I have to say that when I was sent my review copy of The Forbidden Book from The Daily Grail Castle, I was rather interested. As a long-time student of the alchemical sex-magic form known as The Moist Way, the idea of a conspiracy thriller based on this subject, especially one co-written by noted Western Esoteric Tradition scholar Joscelyn Godwin, was more than appealing.
My interest was piqued even more when the first couple of pages of my copy included fulsome advance praise from such notables as Graham Hancock, Mitch Horovitz and Gary Lachman. Sadly, I have not come here to join in with their praises for this book. I have come to bury it.
The best way to describe The Forbidden Book is that it reads like the overly-pretentious novelisation of a bad Italian Giallo movie. Or, a failed attempt to make a Catholic-friendly Dan Brown novel.
The set-up is this: Our Hero, Irish-Italian-American and Catholic scholar Leo Kavenaugh, is summoned to an Italian villa by his college crush to help research a mysterious tome, the Forbidden Book of the title, against the wishes of her uncle, The (obvious from the first moment) Evil Baron. His explorations of the text lead to a centuries-old conspiracy of elite noblemen misusing the hidden sexual-alchemical teachings of the work to secure and maintain their power, including the forcing of a religious near-civil war across Europe…
If that sounds interesting and exciting… well, it really isn’t.
I am a genuine admirer of the art of pulp fiction. In fact, I think there needs to be be a greater level of storytelling skill in a pulp writer in order to be able to write a fast-paced potboiler than is often evinced in the more sober literary forms. Such skills are not in evidence here.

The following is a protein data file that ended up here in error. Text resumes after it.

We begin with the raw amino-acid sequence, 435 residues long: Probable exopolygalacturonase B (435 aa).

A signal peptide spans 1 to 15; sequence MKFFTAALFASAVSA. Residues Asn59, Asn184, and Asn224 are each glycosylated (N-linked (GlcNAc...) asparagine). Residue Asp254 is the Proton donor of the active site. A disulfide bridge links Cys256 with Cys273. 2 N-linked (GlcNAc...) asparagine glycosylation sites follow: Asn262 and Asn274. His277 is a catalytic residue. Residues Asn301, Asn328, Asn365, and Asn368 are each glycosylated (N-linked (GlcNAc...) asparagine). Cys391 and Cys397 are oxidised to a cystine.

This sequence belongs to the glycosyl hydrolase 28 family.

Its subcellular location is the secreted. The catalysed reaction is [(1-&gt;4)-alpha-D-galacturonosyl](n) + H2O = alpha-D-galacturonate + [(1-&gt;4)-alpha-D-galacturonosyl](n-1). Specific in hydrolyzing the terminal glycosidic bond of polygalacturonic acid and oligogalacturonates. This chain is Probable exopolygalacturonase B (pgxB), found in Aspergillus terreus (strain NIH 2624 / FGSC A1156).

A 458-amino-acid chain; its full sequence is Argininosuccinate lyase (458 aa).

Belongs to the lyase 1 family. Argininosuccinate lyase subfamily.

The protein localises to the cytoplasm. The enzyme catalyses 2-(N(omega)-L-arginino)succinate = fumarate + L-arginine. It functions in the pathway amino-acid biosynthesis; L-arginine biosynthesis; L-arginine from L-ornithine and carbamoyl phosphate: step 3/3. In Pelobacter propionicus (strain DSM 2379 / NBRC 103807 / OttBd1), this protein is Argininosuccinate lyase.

There is not a single person in this book whose characterisation rises even to the level of two-dimensional. Our Hero, Leo (who might as well be called Neo for all his obvious nature from the first page as The Chosen One) is the closest thing to a developed character in the whole book - this characterisation pretty much consists of his constant self-punishing about an affair which led to his lover getting an abortion, which interferes with his crush on The Heroine. Oh, and he’s a member of the Catholic Third Orders - the Opus-Dei-esque Catholic laity - whose studies of the The Spiritual Exercises of Ignatius Loyola apparently give him the ability to instantly grasp the depths of alchemical knowledge that usually take decades to acquire. Frankly, he might as well have had it downloaded into his brain from The Matrix.
(Yet he’s a strangely passive Monomyth hero. Other than committing two surprisingly successful amateur break-ins, he spends most of his time wringing his hands at the situation, pining for The Heroine, vomiting and going temporarily blind when he receives a new download of spiritual data… and, at one point, disappearing for days into a monastery while his beloved is missing presumed kidnapped.)
The other characters never even reach this level of depth. Besides a few background quirks, each is a mere shell. Notable is the fact that all but one of the point-of-view characters is either a member of the upper-upper class or a scholar - the sole exception, the dogged police investigator, has literally no identifying features other than being a dogged police investigator.
Another point regarding characterisation: every single woman described in the book is either gorgeous or ancient. Nothing in between. The actual writing is so atrocious at times I actually looked to see if it had been translated from another language into English. An example from early in the book:
This was no mere villa, thought Leo as they ground to a halt before a columned portico, but a minor palace. Painted in the faded yellow color of polenta, grand and genteel, it gave him a feeling of ease.
All I could think when I read this was, Where the hell do these guys get their polenta?!
The plot is both labyrinthine and risible. All of the main characters commit the unforgivable sin of ‘carrying the idiot ball’ - acting in a palpably stupid and implausible manner in order to sustain the weight of the story. For example, the plot turns on the destruction or interception of vital letters between or about the two lead characters - three times! - for spurious emotional reasons, simply to forestall their discovery of vital information before the narrative needs them to know.